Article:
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Authorities have initiated a widespread media blackout in Egypt: “Security forces are also becoming increasingly violent against both demonstrators and journalists.”

Doug Liman directs a production of Reckoning with Torture at the Sundance Film Festival this Saturday, featuring Paul Auster, Annie Proulx, George Saunders, Esmeralda Santiago, and others.

Four of works on the 2011 Best Translated Book Awards fiction longlist were included in last year’s PEN Translation Feature; another showed up in our featured excerpts from the PEN World Voices Festival.

The Center for Fiction launches its new web site and online literary magazine, featuring interviews with Cynthia Ozick and Yiyun Li, new fiction from Kim Chinquee and Peter Cameron, and more.

David Haglund reviews Yan Lianke’s The Dream of Ding Village, a book, banned in China despite the author’s attempts at self-censorship, about the destructive effects of blood selling in the Henan province.

The National Book Critics Circle announces the finalists for its 2010 awards, including Christopher Hitchens, Jennifer Egan, Jonathan Franzen, and Anne Carson.

“When you hit a wall, just kick it in.” Patti Smith talks to the Guardian, among other things, about her book Just Kids, a finalist for the NBCC Awards.

“The biggest challenge is simply trying to visualise something that doesn’t exist.” Shaun Tan talks about his film The Lost Thing, just nominated for an Oscar.

“Art can save our country.” Despite news that the husband of one of its performers was arrested that morning, the Belarus Free Theater gave a moving performance at Le Poisson Rouge last week, along with readings and performances from E.L. Doctor, Billy Crudup, Don DeLillo, Tom Stoppard, and others.

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We are relieved to hear everyone at the Japan PEN Club in Tokyo is safe following Friday morning’s earthquake. Our thoughts and hopes go out to all who have been affected.

“English isn’t a language; it’s a big mess.” Susan Bernofsky attends translator David Bellos’s lecture on Georges Perec and other topics ranging from “matrix literature” to what Bellos calls “Tranglish,” “an ‘almost invisible’ language that ‘offends nobody.’”

Congratulations to the deserving winners of the National Book Critics Circle Awards, including C.D. Wright (Poetry), Clare Cavanagh (Criticism), Darin Strauss (Autobiography), and Jennifer Egan (Fiction), all PEN Members. See the full list of winners and finalists.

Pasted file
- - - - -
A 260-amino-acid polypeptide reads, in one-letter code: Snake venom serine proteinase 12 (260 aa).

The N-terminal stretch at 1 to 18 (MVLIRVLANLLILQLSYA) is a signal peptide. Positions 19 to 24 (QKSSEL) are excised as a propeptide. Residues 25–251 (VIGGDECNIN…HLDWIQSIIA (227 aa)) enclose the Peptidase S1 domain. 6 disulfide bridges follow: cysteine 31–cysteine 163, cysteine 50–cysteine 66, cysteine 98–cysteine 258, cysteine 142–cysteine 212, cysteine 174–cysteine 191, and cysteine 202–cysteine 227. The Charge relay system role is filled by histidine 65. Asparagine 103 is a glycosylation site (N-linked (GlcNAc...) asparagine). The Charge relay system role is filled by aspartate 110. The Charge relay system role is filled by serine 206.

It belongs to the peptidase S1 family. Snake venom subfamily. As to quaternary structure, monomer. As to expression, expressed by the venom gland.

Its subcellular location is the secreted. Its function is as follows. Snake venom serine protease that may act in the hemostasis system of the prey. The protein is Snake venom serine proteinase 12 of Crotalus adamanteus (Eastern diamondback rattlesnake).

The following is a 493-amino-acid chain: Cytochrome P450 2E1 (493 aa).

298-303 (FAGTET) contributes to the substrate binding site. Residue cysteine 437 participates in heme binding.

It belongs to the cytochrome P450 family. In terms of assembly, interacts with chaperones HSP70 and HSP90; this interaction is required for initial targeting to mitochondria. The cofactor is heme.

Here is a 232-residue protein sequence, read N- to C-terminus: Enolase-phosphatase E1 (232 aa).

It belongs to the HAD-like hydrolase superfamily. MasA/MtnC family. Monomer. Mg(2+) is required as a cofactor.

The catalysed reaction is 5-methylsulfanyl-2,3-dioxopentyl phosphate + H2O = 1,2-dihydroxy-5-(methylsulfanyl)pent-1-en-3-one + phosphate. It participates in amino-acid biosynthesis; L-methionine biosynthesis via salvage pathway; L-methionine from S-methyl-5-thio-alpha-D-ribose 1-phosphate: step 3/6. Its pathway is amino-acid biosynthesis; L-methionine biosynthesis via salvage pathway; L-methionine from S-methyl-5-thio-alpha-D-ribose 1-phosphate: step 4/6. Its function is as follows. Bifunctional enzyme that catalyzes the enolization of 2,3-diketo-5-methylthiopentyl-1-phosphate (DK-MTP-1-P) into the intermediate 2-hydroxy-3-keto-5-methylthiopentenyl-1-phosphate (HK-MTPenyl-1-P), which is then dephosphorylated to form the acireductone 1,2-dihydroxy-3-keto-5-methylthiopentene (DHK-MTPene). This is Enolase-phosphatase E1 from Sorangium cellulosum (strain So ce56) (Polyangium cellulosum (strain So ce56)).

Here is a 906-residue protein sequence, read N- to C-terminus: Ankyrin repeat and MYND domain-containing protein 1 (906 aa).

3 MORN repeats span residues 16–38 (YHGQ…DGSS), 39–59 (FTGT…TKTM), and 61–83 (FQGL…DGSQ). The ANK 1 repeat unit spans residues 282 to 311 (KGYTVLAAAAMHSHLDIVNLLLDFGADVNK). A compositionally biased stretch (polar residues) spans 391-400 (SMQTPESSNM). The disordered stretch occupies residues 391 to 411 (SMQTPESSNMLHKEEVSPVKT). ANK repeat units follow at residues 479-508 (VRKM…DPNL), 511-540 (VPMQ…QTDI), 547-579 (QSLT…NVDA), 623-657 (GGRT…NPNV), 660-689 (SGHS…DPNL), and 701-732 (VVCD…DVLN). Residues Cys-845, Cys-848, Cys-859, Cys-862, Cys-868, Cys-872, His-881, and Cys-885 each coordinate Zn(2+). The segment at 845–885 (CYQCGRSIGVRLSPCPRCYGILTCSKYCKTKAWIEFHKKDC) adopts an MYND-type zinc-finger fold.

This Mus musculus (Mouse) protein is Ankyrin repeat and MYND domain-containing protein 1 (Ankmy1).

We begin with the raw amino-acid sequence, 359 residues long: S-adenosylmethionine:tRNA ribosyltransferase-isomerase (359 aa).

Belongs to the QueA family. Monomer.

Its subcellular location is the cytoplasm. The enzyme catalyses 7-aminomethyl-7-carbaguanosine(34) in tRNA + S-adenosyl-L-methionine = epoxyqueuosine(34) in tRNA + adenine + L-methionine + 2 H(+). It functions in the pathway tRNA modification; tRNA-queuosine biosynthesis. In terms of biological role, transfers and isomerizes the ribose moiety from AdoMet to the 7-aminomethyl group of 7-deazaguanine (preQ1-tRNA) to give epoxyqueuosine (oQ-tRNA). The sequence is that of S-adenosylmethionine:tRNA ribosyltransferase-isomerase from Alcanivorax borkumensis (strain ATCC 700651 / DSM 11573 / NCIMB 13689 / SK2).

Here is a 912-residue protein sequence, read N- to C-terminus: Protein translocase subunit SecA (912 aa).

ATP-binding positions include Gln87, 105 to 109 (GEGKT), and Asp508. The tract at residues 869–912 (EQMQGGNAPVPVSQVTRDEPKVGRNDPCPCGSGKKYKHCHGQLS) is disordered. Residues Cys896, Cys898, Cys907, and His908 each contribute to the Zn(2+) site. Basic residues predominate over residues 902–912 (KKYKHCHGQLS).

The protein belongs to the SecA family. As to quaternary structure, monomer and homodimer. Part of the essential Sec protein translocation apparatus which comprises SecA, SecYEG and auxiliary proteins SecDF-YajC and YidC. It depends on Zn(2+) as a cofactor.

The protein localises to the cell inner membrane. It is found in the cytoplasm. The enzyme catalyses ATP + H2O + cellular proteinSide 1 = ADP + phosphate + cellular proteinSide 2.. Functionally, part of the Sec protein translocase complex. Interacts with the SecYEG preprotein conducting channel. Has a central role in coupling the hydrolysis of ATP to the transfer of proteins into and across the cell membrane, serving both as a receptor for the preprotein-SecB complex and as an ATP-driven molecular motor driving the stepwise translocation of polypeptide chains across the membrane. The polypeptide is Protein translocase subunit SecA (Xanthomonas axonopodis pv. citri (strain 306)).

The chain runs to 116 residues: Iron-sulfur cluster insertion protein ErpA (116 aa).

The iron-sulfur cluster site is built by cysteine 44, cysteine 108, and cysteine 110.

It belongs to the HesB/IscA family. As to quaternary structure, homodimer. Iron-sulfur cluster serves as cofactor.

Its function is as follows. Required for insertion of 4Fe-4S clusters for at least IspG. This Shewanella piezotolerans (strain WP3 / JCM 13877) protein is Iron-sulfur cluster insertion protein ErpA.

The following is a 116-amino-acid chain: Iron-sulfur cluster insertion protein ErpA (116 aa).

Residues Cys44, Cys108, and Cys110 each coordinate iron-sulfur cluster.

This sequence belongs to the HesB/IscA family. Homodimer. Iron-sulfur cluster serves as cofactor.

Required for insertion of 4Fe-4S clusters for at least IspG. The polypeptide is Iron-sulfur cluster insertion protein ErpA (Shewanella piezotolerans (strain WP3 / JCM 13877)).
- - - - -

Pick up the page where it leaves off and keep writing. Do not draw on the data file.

“That was just the opening act.” Over at The Rumpus, Mark Follman takes a closer look at social media’s role in the uprisings spreading across the Middle East.

In honor of International Women’s Day, we feature a special video series from the PEN archives, including Zadie Smith reading from her novel On Beauty (part of the 2006 PEN World Voices Festival).

“I’m only telling the truth.” Andy Morgan of The Observer examines how a little-known rapper, inspired by Tupac Shakur, helped galvanize Tunisia’s youth during its revolt.

Matthew Alexander, a former military interrogator who has appeared in PEN’s Reckoning with Torture series, points out the “blatant hypocrisy” in former Secretary of Defense Donald Rumsfeld’s recent memoir.

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“Now it is up to us.” Two years ago, human rights activist and journalist Natalia Estemirova was found murdered after she was abducted outside her home in Chechnya. According to the Committee to Protect Journalists, 52 journalists have been killed in Russia with confirmed motive since 1992.

PEN is proud to announce the recipients of the 2011 Translation Fund Grants. From a pool of more than 130 applications, 11 projects were chosen for funding. This diverse and promising work stretches from Swahili poetry to Belarusian dystopia, from 20th-century Swiss low society to the Cultural Revolution in China.

Wendy Wimmer investigates the Best American Short Stories series and finds that more than half of the chosen stories come from just 12 publications.

The Goodreads Book Club is partnering with First Book to build youth literacy by delivering books to children in need. For every 10,000 Goodreads members who add Jennifer Egan’s A Visit from the Goon Squad to their bookshelves, the organizations will donate 1,000 books to schools and communities around the country.

At Big Think, Paul Auster defends the novel in a response to Philip Roth’s recent assertion that he no longer reads fiction at all (“I wised up.”). Auster points out: “[Roth] keeps writing books, and people keep reading them.”

“Finally free.” The New York Times reports that dissident writer Liao Yiwu—who was to have participated in this year’s PEN World Voices Festival but was barred from leaving China just days before the Festival kicked off—has fled to Germany and declared himself an exile.

Chuck Klosterman of Grantland digs up a video clip of Leo Tolstoy on YouTube, featuring some surreal, 100-year-old footage of the snowy-bearded author sawing wood, riding a horse, lying on his deathbed.

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In honor of Ernest Hemingway’s birthday this past week, the latest PEN Shorts contest asks writers to take a story ripped from the tabloids and rewrite it in the author’s signature style.

PEN Member Jim Shepard sits down with Robert Birnbaum at The Morning News for an entertaining conversation about researching stories on other people’s dimes, finding the time to read, and rehearsing your fears in fiction.